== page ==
Took me awhile to fall asleep last night, so I didn’t get up until almost 9 am. Woke up feeling rather blue, partly because Christmas is coming and I’d just like to skip it. Grinch! Also, this morning again I’ve a tender lump in front of my right ear; I’m guessing it’s a CLL-affected lymph node. If I start getting lumpy lymph nodes I’ll have to get with the treatment. Which will likely be small stuff this time around; just one pill for the rest of my life.

Got up and read a text from the elderly gent’s family letting us know that their father died at 2am this morning. This will change Christmas week for a lot of people. He came from a large family, so a lot of nieces and nephews, plus he & his wife had seven children, so a lot of descendants. Plus he was a well known pastor. Condolences are pinging in steadily on WhatsApp.

Mr Hiebert was 91 in Sept, so led a good long life. A pastor for many of those years, he helped us a lot when we were sifting through many religious doctrines, searching for truth and a church home. As I said in my title, we had a lovely rosy dawn this morning. We trust our dear old friend enjoyed a rosy dawn in that land of eternal day.

Image: Peggychoucain — Pixabay

Worlds Old and New

We started out the morning on a dreary note: cool, cloudy, rain in the night left the lawn wet. I was up at 5:30 am and went out to feed and water the resident birds. We get mostly grackles, sparrows and finches, the odd mourning dove, sometimes a brown thrasher will join the birds on the lawn. During the day robins, goldfinches, northern flickers and western kingbirds also visit my water bowls.

It’s so nice to step outside and hear a rousing cheer, even if it is just birds waiting for me and all excited when I appear. Sometimes I get a surprise, like three mornings ago when I looked out the half-open door and saw a young buck on my lawn maybe twenty meters away. He must be a yearling, not very big yet and just growing his first set of antlers.

The Ragtag Daily Prompt this morning is ANCIENT. Well, My Heritage has supplied me with a bit of ancient this morning: my grandfather nine generations back, Samuel Allen II, was born in Braintree, Massachusetts Bay Colony in 1632. (Now the city of Boston.) So I guess I have some Puritan ancestry.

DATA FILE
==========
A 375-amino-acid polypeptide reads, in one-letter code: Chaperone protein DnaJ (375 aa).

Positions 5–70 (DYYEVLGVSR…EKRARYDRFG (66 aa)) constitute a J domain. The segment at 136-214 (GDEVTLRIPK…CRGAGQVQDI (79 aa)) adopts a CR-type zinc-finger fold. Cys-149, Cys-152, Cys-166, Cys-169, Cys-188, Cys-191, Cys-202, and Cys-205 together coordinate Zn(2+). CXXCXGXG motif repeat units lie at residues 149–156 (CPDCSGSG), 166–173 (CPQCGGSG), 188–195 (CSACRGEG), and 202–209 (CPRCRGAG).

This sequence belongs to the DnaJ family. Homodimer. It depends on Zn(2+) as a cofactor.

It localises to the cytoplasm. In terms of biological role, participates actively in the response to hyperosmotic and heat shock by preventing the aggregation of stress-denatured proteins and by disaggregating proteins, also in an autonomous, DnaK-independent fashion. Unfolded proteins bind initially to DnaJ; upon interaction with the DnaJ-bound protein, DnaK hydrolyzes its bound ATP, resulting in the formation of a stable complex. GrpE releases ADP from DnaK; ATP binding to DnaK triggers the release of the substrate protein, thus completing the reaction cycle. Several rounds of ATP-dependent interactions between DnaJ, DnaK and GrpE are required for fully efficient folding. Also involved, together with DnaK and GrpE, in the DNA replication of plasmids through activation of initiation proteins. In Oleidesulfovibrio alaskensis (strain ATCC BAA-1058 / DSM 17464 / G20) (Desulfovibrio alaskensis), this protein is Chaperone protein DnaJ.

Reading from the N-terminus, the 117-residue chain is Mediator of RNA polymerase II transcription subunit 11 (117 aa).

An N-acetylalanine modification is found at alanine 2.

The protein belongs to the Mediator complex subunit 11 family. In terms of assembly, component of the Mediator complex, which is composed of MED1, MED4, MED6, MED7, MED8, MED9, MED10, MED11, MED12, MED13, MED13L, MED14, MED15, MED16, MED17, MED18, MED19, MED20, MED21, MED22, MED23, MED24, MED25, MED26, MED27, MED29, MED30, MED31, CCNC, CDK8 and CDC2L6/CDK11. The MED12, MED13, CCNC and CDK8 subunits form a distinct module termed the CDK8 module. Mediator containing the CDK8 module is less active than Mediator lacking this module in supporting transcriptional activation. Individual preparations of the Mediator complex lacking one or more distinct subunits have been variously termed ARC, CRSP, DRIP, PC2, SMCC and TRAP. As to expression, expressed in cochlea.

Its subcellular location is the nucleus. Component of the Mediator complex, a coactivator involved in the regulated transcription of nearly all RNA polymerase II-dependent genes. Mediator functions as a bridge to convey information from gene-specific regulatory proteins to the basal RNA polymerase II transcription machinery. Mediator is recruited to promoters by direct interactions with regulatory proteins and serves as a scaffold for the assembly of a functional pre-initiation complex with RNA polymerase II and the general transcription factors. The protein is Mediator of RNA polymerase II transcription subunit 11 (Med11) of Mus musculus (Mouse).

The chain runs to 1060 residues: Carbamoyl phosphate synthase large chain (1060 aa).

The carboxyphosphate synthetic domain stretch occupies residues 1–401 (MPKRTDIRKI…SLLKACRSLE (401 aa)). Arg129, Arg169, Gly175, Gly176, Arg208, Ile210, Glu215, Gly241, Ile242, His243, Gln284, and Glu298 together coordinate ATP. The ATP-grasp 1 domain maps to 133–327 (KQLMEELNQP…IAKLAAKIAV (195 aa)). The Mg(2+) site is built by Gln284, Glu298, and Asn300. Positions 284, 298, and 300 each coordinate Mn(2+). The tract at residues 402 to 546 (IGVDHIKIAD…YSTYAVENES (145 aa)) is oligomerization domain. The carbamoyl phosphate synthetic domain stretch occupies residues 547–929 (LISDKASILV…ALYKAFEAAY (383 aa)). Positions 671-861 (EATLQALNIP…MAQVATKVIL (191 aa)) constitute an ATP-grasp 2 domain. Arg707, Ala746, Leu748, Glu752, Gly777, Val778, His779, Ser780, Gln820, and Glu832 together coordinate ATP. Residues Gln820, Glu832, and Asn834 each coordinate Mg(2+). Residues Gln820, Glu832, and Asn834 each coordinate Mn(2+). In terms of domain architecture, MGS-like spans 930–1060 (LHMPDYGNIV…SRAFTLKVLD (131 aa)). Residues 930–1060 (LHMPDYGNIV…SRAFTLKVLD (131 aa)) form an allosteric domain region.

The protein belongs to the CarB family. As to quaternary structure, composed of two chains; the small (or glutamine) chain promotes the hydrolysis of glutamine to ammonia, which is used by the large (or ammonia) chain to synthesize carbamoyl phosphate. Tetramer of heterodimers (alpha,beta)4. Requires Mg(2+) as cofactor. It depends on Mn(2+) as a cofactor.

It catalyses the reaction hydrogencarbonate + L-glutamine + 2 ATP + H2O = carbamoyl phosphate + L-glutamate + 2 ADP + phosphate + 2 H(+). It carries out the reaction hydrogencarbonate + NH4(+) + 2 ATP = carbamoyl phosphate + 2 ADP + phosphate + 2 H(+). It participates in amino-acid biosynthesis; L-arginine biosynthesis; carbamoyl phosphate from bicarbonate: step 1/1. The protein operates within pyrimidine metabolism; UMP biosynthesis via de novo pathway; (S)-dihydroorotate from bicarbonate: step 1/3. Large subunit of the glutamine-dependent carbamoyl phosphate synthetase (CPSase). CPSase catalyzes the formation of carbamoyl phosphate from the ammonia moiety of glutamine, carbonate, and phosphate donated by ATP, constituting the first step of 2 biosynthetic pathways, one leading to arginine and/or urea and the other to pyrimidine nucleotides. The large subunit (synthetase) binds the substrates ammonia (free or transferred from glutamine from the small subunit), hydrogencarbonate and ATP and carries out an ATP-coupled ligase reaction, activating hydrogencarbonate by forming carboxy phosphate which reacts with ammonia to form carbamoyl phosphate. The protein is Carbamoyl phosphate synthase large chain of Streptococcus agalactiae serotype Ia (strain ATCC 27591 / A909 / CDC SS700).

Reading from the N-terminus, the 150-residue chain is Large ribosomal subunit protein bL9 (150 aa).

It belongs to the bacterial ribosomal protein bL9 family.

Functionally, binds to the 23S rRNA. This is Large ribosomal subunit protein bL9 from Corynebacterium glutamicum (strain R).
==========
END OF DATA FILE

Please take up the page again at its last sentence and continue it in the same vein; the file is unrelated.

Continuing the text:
Their children’s names were also ancient. One record lists them as:
Samuel, Asahel, Mehitable, Sarah, Bethiah, Nathaniel, Ebenezer, Josiah, Elisha, Nehemiah. (I also have record of a Benjamin, Jonathan, Joseph, and a few others, but family records do sometimes get scrambled.)

Another e-mail, a newsletter from Malwarebytes, fast-forwards me four centuries, bringing me to the cutting edge of technology: “How to free your cell phone from ad-ware.”

The sun has come out now and I shall be on my way to the Villa seniors home for Wed morning Coffee time. Wishing you all a great day.

This Week Chez Nous

Hello everyone! I hope you’ve been having a good week? The past couple of days haven’t been so great at our house, what with a pain in the arm as well as severe pain in the wallet and chaos in the office. Hopefully we’ll recover; my arm injected with the Covid booster (Moderna) on Monday, is already improved, but it was very sore yesterday. I felt light headed, listless, and had several long naps; hopefully the effects have worn off and I can resume normal life now.

I wasn’t hearing the latest news, but Bob was telling me that the Premier of Quebec just announced there will be a tax levied on residents who have declined to be immunized, since these folks are giving half the cases straining provincial hospitals now. “Desperate times call for desperate measures,” I guess?

I cooked dinner for the residents at the Villa on Sunday, inviting two couples to join us and the residents. (For those of you who know folks here, they were Wendel & Heather and their four sons — Heather brought dessert & corn — and Ben & Lucille.) Usually when families are invited for Sunday dinner at the Villa, they bring some part of the meal, which is very helpful for the cook!